As the White Sox head into the winter following a 76-86 offseason, CSNChicago.com will examine the past, present and future of each position group at 35th and Shields. We'll begin with the starting rotation.
1. LHP Chris Sale: 5 years/$32.5M (2013-17), plus 2018-19 options
2. LHP Jose Quintana: 5 years/$21M (2014-18), plus 2019-20 options
3. LHP Carlos Rodon: 0.168 major league service
4. LHP John Danks: 5 years/$65M (2012-16)
5. RHP Erik Johnson: 0.089 major league service
6. RHP Frankie Montas: 0.035 major league service
What went right
Chris Sale’s 274 strikeouts set a new White Sox single season record and were the most among American League starters. The 26-year-old left-hander also tied a major league record when he racked up double-digit strikeouts in eight consecutive games, cementing himself as an upper-echelon starter in baseballs pitching-heavy landscape. His 3.41 ERA isn’t indicative of how dominant he was, and his significant FIP-to-ERA split (his ERA was 0.68 points higher than his FIP, the fifth-highest positive difference among qualified starters) shows he was frequently the victim of a bad defense behind him.
[SHOP: Gear up, White Sox fans!]
Jose Quintana continued to be a steady presence in the middle of the rotation, starting at least 32 games and throwing at least 200 innings for the third consecutive year. His win-loss record (9-10) is cruel; Quintana hasn’t won double-digit games in his career despite a 3.46 ERA. The 26-year-old left-hander’s contract is favorable and, coupled with Sale’s team-friendly deal and Carlos Rodon’s early-career inexpensiveness, allows the White Sox to have some wiggle room with money elsewhere.
Rodon finished strong in his major league debut season, posting a 1.81 ERA over his final eight starts. He threw 149 1/3 innings between Triple-A and the majors, setting himself up for a 2016 season in which his workload will still be monitored, but hardly to the extent it was in 2015.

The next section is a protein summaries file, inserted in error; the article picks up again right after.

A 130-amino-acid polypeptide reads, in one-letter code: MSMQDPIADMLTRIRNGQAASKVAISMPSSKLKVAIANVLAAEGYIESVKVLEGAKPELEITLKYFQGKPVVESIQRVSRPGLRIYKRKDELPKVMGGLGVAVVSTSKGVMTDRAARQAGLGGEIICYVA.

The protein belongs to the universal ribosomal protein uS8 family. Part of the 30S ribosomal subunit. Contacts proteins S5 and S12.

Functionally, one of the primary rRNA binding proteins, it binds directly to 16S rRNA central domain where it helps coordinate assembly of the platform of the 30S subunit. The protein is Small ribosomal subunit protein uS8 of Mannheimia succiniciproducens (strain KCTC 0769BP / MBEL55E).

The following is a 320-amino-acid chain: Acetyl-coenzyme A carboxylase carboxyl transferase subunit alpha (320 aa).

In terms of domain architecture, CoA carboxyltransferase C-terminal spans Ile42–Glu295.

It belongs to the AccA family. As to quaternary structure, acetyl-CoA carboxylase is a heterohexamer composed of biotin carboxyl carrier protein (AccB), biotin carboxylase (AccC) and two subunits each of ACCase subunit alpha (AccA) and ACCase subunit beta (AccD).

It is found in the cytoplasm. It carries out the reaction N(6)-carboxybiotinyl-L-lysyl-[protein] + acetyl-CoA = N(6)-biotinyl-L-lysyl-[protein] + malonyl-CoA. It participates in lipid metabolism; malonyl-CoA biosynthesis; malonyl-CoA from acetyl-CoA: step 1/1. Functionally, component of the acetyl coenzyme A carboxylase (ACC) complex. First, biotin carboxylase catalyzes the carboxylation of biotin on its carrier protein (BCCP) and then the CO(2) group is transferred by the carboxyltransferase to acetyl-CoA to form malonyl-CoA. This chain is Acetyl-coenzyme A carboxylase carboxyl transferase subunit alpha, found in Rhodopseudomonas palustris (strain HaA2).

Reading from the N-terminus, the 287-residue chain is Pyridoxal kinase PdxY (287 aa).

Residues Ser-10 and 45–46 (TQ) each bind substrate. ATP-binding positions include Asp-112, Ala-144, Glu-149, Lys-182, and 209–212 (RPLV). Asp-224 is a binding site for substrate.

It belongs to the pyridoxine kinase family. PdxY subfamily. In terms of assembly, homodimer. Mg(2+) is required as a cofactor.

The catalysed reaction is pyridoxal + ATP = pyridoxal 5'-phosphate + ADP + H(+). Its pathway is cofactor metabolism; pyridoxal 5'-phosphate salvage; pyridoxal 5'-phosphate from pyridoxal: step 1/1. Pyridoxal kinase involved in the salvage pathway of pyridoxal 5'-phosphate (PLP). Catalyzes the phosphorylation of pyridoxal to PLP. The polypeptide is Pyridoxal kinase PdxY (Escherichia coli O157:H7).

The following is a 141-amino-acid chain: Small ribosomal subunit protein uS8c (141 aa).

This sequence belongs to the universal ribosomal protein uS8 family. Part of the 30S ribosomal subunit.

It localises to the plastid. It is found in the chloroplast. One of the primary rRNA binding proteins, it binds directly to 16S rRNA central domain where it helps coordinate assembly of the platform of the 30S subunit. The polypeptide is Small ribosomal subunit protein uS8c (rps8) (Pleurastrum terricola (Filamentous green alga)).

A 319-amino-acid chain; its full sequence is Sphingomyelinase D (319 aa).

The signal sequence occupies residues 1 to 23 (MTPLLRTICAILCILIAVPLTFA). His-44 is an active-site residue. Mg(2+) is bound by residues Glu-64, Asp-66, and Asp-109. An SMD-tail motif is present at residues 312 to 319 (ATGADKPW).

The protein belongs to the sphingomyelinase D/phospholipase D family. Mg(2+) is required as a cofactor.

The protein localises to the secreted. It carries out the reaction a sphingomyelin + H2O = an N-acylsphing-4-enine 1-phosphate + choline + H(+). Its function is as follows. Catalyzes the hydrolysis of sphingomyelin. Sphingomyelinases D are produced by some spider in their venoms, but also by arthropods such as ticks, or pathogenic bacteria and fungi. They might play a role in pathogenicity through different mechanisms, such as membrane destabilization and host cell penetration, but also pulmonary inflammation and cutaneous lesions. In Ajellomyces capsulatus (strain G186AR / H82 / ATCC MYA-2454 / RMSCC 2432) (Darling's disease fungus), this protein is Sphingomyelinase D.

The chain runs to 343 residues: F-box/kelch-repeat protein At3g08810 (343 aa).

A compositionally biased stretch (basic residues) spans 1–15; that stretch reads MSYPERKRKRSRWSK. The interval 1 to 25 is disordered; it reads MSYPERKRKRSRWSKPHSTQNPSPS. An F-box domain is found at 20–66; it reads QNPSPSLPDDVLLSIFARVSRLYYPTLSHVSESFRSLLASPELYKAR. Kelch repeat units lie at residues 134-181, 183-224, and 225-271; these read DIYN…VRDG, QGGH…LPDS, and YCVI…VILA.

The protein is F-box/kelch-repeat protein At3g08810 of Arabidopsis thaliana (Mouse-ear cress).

Erik Johnson posted a 3.34 ERA in six late-season starts, continuing a strong Triple-A showing (132 2/3 IP, 2.37 ERA, 136 K, 41 BB, 5 HR). Hard-throwing prospect Frankie Montas made his major league debut after posting a 2.97 ERA in 23 starts for Double-A Birmingham.
What went wrong
The White Sox hung on to Jeff Samardzija at the trade deadline with the thought he’d help them push for a berth in the American League wild card game. Instead, the free-agent-to-be imploded to the tune of an 8.82 ERA in six August starts (33 2/3 IP, 33 ER). He barely finished the year with an ERA below five (4.96) and appears likely to sign elsewhere in the offseason.
John Danks deserves plenty of credit for trying different pitching motions and strategies to regain his pre-shoulder surgery form, but his 4.71 ERA was right in line with his mark in 2013 (4.75) and 2014 (4.74). While Samardzija and Danks both struggled, though, the White Sox starting rotation wasn’t among the chief reasons why this team finished below .500.
With Samardzija expected to sign elsewhere this winter, the White Sox have an opening in the rotation on which the 25-year-old Johnson should have the inside track heading into spring training. Montas could get in the mix too, or the White Sox could bring in an inexpensive veteran to push the younger pitchers during spring training.
The interesting question will be if the White Sox deal from their strength — left-handed starting pitching — to address needs at plenty of positions across the diamond.